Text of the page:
The explosion of fake accounts (with purchased verified ticks) posting misinformation is a worst-case scenario for many brands. For example, one account impersonating pharmaceutical giant Eli Lilly and Company posted that “insulin is free now”; the company stopped advertising on Twitter soon after.

“Even more so now, brands need to monitor Twitter not just for mentions, but for any kind of relevant discussion involving their brand, just to be aware of the landscape,” said Jon-Stephen Stansel, social media strategist.

For advertisers, taking a wait-and-see approach is probably the best course of action right now, said Allen Adamson, CEO and founder of marketing consultancy Metaforce.

There have been past attempts to boycott Facebook and other social media platforms; typically those marketing dollars come back when things calm down.

The question brands face today is whether things will ever cool off on a Musk-owned Twitter. Though he’s reinstated the verification subscription plan, he’s spent much of this week attracting further controversy, firing employees who publicly questioned his leadership on Twitter, and giving those who remained an ultimatum to expect to work “extremely hardcore” or leave the company.

“Luxury brands should be [particularly] cautious, because so much of a luxury brand’s image is driven by the company you keep,” said Adamson.

Cancel your account?

For Balenciaga, being among the first to leave Twitter was a PR coup and an opportunity to reiterate the brand’s ethos to its consumer. If Twitter’s downward spiral deepens, they will once again be ahead of the curve.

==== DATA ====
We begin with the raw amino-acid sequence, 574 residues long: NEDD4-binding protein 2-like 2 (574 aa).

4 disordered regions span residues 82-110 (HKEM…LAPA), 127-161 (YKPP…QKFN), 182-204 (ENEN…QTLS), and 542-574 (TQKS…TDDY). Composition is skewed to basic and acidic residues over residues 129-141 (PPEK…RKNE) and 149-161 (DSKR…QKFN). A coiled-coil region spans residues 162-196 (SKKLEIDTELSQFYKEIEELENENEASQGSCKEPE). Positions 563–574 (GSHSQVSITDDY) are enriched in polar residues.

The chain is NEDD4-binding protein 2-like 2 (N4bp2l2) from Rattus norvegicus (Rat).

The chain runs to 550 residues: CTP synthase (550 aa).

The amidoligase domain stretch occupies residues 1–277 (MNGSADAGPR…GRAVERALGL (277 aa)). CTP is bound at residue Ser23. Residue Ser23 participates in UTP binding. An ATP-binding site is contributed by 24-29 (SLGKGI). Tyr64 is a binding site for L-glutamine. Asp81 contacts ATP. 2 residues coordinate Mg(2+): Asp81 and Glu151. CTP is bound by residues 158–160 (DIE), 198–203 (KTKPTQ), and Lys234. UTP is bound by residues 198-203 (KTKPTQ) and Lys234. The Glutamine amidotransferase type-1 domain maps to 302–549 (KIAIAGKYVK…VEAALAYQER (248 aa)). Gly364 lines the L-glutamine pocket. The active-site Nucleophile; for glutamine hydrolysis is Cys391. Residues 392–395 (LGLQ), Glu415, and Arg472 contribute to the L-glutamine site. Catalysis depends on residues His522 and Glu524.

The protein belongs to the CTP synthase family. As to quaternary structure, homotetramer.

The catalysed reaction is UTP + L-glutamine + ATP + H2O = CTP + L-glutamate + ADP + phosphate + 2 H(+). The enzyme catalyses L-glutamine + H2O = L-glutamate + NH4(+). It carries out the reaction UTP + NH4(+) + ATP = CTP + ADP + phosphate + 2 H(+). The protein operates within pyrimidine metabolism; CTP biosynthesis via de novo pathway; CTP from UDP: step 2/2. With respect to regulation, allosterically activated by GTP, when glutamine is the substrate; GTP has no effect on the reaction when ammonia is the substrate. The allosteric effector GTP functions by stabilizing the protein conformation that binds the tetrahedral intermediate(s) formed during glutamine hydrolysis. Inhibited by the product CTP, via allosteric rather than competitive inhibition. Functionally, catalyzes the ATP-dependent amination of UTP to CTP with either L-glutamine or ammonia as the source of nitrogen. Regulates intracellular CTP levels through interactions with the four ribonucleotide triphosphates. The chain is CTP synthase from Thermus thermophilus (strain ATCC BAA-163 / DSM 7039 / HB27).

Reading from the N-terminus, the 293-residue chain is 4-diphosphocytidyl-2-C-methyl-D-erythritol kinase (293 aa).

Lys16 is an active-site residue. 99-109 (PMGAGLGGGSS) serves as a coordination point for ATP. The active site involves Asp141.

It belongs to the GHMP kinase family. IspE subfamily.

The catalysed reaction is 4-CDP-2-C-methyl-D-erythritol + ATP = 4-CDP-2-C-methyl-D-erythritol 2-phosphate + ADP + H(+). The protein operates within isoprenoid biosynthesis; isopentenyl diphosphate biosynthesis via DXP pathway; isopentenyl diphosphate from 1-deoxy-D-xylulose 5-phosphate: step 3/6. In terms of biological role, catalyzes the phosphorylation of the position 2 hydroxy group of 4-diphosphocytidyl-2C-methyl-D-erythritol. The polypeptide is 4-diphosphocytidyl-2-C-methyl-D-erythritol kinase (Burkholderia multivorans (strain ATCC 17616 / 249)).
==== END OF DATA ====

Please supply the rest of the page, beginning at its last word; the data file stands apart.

“If you think Twitter doesn’t currently match what your brand stands for and staying on the platform contradicts your brand values, yes, it’s time to step down,” Stansel said.

Adamson said it depends on whether Twitter is a “must-have or nice to have.”

For Balenciaga, Twitter probably wasn’t a platform that mattered much in his social strategy: he mainly used his account to share campaign or catwalk images or to warn consumers of upcoming drops. Instagram is where Balenciaga has focused its creative social attention the most, often deleting its feed to impress with new launches or announcements.

For those who have found Twitter to be an effective tool, the current turbulence isn’t a surefire reason to leave. Twitter’s informal tone and nature allows for easier, more direct communication with consumers, and it has become an important conduit for things like customer service.

“If you’re currently using Twitter, there’s probably a reason you continue to do so,” Adamson said. “There’s rockiness, but it’s still a unique platform.”

And if a brand feels that Twitter no longer reflects their values, they may want to take a closer look at the social media landscape as a whole. While Twitter’s problems are magnified in this current moment, its problems — misinformation, content moderation, an unpopular billionaire CEO — aren’t unique to the platform.

“You have to ask yourself, are the other platforms that much better?” Stansel said.